Education environments are no exception. From automating tasks like grading to creating personalized lesson plans, one cannot overstate the potential impact of AI and machine learning in schools. In fact, Technavio Research estimates AI use in the U.S. education sector will increase by 48% from 2018-2022. What does this look like in a real-world application? And what does it have to do with the network?
A typical campus has a gym, an auditorium and a cafeteria. In these settings, occupancy can surge from relatively empty to hundreds or even thousands of people during games, meals and other schoolwide activities. Having an AI-powered network that can automatically improve radio frequency efficiency and add capacity to meet bandwidth demand in precise locations will ensure that this connectivity remains consistent. Put simply, an AI-powered network allows school networks to scale up and down as needed, whether an event is happening or it’s a typical school day.
AI and machine learning will also play a critical role in network diagnostics as more schools complete the shift to digital. For example, many institutions are moving from printed textbooks to online curriculum to save money. If the network goes down, the school day is less productive, setting students back in their studies. Network connectivity is also paramount during more time-sensitive activities, such as state testing. If the network were to crash, student answers could be lost, they’d be unable to complete their exams and turmoil would ensue. In both instances, AI and machine learning technology can empower IT teams with greater network visibility through real-time analytics and automated diagnostics. In turn, they could quickly identify, troubleshoot and address the network deviation.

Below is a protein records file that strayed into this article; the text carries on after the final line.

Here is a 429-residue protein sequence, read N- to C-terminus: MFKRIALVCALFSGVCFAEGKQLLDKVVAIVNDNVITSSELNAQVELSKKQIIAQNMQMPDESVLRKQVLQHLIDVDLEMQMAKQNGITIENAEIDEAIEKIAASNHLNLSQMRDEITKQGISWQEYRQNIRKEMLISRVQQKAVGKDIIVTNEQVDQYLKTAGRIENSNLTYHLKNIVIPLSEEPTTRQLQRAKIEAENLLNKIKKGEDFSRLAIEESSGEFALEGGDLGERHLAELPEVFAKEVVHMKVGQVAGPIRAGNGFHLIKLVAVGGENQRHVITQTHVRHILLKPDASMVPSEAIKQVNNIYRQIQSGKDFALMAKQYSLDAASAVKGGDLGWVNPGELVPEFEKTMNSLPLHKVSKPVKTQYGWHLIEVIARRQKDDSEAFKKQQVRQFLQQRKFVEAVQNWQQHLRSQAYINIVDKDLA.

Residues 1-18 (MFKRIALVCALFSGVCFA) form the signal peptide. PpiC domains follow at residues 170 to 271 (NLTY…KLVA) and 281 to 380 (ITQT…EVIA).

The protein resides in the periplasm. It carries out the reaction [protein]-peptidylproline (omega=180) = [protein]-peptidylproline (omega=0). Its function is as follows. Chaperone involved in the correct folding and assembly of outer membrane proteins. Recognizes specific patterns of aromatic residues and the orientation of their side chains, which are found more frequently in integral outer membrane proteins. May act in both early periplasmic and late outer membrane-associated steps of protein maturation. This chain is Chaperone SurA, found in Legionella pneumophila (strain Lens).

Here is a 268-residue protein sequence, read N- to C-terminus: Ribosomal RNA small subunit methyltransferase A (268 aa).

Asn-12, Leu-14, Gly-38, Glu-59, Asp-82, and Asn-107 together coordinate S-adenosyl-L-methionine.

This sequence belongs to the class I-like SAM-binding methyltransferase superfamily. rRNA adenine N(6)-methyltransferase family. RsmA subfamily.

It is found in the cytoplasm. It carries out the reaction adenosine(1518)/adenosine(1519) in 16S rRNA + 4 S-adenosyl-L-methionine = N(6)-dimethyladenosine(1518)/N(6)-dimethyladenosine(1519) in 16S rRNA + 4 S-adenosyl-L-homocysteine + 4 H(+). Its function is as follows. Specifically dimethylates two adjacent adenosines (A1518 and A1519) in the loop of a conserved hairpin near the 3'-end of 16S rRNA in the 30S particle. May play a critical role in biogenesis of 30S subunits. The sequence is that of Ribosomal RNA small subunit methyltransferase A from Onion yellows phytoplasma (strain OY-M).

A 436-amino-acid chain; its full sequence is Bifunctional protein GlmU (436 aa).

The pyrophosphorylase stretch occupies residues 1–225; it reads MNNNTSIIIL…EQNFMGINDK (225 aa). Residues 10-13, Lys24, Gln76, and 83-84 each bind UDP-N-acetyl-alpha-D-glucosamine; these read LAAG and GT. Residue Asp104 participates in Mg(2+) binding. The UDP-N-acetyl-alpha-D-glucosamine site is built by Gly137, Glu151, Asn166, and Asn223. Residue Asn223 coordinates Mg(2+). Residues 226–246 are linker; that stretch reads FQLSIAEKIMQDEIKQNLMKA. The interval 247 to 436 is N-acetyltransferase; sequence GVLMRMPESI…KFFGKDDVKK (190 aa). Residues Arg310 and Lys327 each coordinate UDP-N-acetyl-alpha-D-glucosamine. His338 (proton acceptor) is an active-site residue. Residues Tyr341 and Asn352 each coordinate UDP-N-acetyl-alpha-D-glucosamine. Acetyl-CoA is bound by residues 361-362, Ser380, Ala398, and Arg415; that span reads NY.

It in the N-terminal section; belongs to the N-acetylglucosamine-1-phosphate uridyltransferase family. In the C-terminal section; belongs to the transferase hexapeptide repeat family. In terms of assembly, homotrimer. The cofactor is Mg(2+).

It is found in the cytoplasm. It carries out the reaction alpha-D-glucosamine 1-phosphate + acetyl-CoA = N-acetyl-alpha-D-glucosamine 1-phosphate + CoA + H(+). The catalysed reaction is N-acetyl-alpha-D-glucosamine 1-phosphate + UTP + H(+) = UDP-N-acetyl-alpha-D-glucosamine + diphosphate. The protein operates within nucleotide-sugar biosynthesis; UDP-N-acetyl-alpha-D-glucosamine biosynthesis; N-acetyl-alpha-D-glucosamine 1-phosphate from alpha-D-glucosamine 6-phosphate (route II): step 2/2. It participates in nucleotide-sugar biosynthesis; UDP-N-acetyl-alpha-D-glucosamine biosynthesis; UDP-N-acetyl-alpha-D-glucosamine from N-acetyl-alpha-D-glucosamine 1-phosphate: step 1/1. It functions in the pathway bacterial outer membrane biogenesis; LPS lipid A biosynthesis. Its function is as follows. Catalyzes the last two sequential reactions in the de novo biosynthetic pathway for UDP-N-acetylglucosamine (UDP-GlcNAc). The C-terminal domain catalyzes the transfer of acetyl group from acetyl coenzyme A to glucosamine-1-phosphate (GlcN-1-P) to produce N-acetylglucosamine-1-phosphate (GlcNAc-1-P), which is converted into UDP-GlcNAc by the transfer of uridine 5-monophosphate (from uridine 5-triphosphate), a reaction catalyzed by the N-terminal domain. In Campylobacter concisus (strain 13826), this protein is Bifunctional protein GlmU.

Reinforce IoT security without compromising flexibility
Gartner forecasted that 14.2 billion connected devices will be in use in 2019, and that the total will reach 25 billion by 2021. Yet, Gartner also predicted IoT security spend will top $3.1 billion by 2021. Why? With IoT growth come security challenges and vulnerabilities.
Most IoT devices are not manufactured with enterprise-grade security in mind and lack embedded security features such as antivirus and firewall capabilities. Additionally, if IoT technology isn’t segmented properly within a school’s network, devices can be breached as a gateway to more sensitive areas of the network — similar to the casino-fish-tank hack last year.
There are also compliance considerations. In education, schools must adhere to numerous standards, such as FERPA and CIPA. The fallout from a cyberattack could not only cripple a school’s functionality, but it could also jeopardize the private data stored on and off campus, and potentially expose the school to legal and financial repercussions.
In short, not only does a school network need to be able to support BYOD initiatives, in-classroom technology and the school’s administrative infrastructure, but it must also be highly secure. Unfortunately, many IT leaders lack the transparency and control required to protect their networks effectively. IBM reported it takes organizations an average of 191 days to even identify a data breach, let alone mitigate it. Now, more than ever, it’s important for IT leaders to have a 360-degree view of the network, including uses, devices and applications.